A tooth fragment recovered from an archaeological site in Haiti
A tooth fragment recovered from an archaeological site in Haiti is weighed and measured. DNA analyses revealed the tooth belonged to a horse that lived during the 16th century, making it the oldest ever sequenced for a domesticated horse from the Americas.
Researchers at the Florida Museum of Natural History unearthed a piece of a horse’s tooth dating back to Caribbean colonization from an archaeological site in northern Haiti. The site, known as Puerto Real, was once a bustling port town, an outpost under Spanish rule until it was abandoned in the mid-16th century. The discovery could shed light on the exploration patterns of Spanish colonists and a link between their horses and the feral horses on the island of Assateague.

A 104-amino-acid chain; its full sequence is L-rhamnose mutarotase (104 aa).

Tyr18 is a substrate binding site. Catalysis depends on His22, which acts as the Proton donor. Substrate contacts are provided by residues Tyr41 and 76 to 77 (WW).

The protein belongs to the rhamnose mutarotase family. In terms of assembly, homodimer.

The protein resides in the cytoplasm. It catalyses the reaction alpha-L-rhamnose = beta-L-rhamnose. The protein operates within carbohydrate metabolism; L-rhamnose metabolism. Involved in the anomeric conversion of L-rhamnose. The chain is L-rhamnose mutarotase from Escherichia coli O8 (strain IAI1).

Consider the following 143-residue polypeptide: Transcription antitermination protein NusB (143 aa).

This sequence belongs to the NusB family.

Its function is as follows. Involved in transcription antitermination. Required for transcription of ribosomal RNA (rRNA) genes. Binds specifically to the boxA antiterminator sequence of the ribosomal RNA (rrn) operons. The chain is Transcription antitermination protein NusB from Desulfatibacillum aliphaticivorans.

[Research supported by U.S. National Science Foundation grant BCS 1930628.]
Learn more in the NSF Research News story Oldest DNA from domesticated American horse lends credence to shipwreck theory. (Date of image: 2022; date originally posted to NSF Multimedia Gallery: Feb. 3, 2023)
Credit: Jeff Gage/Florida Museum of Natural History
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